Broadband research networks such as GrangeNet have led to the establishment of virtual teams of geographically dispersed scientists collaborating through "access grid nodes"—collaborative spaces and infrastructure which enable large-scale distributed meetings, collaborative teamwork sessions and collaborative lectures, seminars and training. The infrastructure associated with access grid nodes consists of multiple microphones, video cameras, multiple projectors, videoconferencing/multicast software and shared applications &mdashbut to date there is little support for recording, indexing, structuring, archiving, searching and retrieving such complex multi-participant sessions or for incorporating or linking related documents or resources. (see Access Grid)
The aim of this project is to develop mechanisms for the cost-effective and efficient recording, structuring, indexing, searching and retrieval of access grid sessions&mdashwhich involve multiple users, cameras, microphones, projectors, shared applications and documents &mdash all distributed remotely across broadband networks.
The infrastructure associated with access grid nodes consists of multiple microphones, video cameras, multiple projectors, videoconferencing/multicast software and shared applications - but to date there is little support for recording, indexing, structuring, archiving, searching and retrieving such complex multi-participant sessions or for incorporating or linking related documents or resources. (see Access Grid)
When recorded, collaborative meetings provide a pervasive source of group knowledge, decisions and activities. But their capture and archival is very difficult to do well. "Meeting technologies" tend either to over-structure meetings (e.g. group decision support systems), or ignore process altogether, and simply digitize the physical media (e.g. whiteboards) and audiovisual streams. However a complete AV record of an online meeting is useless unless it can be efficiently and cost-effectively compressed, indexed and navigated.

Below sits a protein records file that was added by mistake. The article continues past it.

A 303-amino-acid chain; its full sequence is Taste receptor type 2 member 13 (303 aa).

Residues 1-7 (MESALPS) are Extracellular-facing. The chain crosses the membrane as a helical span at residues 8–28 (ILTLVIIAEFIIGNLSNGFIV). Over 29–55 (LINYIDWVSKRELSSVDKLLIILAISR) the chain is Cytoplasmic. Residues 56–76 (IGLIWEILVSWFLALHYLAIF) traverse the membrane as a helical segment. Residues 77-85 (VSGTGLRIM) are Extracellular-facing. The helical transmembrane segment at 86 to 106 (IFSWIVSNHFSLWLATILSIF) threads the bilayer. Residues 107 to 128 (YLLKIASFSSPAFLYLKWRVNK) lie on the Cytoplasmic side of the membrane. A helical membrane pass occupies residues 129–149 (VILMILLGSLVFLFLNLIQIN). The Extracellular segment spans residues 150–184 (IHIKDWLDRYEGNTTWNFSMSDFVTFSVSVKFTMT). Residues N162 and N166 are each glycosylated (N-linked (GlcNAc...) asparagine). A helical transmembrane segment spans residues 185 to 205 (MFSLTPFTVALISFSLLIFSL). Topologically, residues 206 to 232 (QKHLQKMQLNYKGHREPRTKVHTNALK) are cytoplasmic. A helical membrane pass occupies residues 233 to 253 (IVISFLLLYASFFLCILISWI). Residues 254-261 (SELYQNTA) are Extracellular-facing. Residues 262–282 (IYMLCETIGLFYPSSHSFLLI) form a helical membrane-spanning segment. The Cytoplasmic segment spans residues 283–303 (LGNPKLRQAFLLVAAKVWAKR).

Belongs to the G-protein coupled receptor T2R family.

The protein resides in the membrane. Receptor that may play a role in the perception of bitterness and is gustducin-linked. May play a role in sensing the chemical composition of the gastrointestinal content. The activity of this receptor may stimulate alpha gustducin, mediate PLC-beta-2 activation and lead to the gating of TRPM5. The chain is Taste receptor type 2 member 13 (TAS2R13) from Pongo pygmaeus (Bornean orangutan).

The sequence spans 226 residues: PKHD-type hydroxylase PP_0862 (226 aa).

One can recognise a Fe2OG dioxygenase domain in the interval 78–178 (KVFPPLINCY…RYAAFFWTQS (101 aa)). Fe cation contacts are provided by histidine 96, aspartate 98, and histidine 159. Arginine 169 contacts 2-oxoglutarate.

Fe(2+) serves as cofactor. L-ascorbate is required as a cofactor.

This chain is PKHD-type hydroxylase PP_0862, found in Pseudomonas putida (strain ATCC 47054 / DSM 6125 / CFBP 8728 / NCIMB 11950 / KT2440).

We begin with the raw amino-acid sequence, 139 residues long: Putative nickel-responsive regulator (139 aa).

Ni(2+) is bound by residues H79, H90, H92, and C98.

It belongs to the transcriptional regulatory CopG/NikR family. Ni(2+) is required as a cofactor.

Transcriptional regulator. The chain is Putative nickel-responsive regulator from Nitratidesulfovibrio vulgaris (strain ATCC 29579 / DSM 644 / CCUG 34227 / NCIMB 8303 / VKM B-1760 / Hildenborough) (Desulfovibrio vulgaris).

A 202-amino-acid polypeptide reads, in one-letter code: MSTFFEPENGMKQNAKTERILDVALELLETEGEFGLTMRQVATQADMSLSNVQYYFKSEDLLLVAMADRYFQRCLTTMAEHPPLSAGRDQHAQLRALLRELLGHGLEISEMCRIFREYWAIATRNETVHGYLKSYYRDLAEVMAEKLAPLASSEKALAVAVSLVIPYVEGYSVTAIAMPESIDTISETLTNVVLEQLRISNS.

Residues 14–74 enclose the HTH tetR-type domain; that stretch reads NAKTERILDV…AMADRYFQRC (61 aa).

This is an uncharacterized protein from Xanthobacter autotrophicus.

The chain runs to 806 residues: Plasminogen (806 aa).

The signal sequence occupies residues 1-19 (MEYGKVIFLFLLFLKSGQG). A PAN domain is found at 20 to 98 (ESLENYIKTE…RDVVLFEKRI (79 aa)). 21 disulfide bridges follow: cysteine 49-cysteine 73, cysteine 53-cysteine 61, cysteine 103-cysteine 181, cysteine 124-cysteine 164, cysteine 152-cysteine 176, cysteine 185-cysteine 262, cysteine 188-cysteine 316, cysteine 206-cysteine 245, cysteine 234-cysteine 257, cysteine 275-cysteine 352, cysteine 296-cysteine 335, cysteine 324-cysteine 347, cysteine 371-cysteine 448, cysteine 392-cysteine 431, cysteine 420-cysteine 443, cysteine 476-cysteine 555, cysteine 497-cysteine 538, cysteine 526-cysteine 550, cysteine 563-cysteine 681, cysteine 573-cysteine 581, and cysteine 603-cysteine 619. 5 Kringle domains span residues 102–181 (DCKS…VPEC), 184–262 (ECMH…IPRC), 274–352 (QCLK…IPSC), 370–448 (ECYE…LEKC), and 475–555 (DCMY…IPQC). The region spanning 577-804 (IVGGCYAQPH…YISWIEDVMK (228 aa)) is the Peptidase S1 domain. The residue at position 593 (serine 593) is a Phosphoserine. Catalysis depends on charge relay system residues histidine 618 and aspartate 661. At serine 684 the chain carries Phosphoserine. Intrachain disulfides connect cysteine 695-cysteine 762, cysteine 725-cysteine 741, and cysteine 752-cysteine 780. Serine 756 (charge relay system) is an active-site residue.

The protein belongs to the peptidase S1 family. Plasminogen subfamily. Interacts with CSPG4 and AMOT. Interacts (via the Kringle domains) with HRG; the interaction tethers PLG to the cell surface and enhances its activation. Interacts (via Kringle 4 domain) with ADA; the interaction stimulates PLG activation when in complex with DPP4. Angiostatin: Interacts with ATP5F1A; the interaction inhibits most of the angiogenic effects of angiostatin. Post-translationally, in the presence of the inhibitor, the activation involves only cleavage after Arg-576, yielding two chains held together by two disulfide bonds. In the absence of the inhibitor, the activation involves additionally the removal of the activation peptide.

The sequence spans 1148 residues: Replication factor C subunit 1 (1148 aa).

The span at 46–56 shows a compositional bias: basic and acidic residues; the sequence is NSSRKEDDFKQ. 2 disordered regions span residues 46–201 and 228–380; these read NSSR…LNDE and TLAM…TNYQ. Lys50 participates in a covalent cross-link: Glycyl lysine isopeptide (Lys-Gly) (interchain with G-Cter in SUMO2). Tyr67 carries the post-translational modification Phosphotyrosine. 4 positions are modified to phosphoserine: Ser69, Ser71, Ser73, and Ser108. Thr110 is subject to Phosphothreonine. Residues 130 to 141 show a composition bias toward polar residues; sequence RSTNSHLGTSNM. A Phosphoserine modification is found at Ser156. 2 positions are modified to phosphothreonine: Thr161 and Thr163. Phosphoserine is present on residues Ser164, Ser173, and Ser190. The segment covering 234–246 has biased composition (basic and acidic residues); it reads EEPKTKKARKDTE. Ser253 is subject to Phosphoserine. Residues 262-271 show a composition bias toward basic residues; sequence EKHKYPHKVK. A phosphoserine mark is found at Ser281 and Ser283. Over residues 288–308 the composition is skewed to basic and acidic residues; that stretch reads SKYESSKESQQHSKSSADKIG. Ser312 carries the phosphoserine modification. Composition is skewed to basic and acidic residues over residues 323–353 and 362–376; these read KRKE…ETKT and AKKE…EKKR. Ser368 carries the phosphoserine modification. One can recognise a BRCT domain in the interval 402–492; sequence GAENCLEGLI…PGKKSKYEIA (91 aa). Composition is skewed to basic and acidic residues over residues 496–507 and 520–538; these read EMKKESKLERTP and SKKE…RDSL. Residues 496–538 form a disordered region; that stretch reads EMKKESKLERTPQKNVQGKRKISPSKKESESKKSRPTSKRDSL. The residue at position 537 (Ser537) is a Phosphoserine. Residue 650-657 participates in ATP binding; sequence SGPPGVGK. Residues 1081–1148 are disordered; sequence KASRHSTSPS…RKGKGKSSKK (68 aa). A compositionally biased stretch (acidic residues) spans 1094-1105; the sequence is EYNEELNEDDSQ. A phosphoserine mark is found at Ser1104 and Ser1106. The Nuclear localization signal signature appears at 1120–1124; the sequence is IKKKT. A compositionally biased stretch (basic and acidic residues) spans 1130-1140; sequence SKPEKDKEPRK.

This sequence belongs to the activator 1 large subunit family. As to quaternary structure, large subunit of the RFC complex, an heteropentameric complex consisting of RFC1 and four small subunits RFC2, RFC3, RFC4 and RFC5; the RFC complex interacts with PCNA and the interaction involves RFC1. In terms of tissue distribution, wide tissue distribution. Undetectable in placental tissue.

Prior work, such as Compendium, developed within the CoAKTing project provides "lightweight" discussion structuring and mediation plus idea capture using ontologies. "Dialogue maps" are created on the fly during meetings providing a visual trace of issues, ideas, arguments and decisions. However CoAKTing was only a two-year project funded from June 2002. Tools for linking the "dialogue and meeting maps" with recorded audiovisual streams and shared application events, were limited and significant further work is required in this area. In addition, CoAKTing was based on the outmoded, poor quality videoconferencing tools of vic and rat. We intend to use DV cameras streaming DV over RTP. CoAKTing also didn't attempt to capture events associated with more sophisticated shared applications, such as synchronous annotations of multimedia or shared steering of 3D models or simulations.
The key goals of the Virgil project are to evaluate and extend existing tools (such as Compendium, BuddySpace, I-X Process Panels and Jabber) and to develop software which will enable and facilitate the following: capture of key virtual meeting data/metadata (date/time, location, participants, title, description); capture of key input documents (or links to them): (agenda, previous minutes, Web pages, Word documents, images, video, audio, 3D models); capture of key (audiovisual) events, issues, discussions, arguments, decisions, ideas, annotation and knowledge which occur within or are generated from the meeting; capture of key outputs (minutes, "to do" lists, outcomes) from the meeting; tools for linking and aligning the various documents captured from the meeting; efficient storage and indexing of structured multimedia data sets associated with each meeting in databases and on servers; search, browse and retrieval interfaces which will enable authenticated users to quickly and easily navigate through graphical "meeting maps" of past meetings and retrieve relevant captured audiovisual segments.
The Virgil project is funded by Grangenet.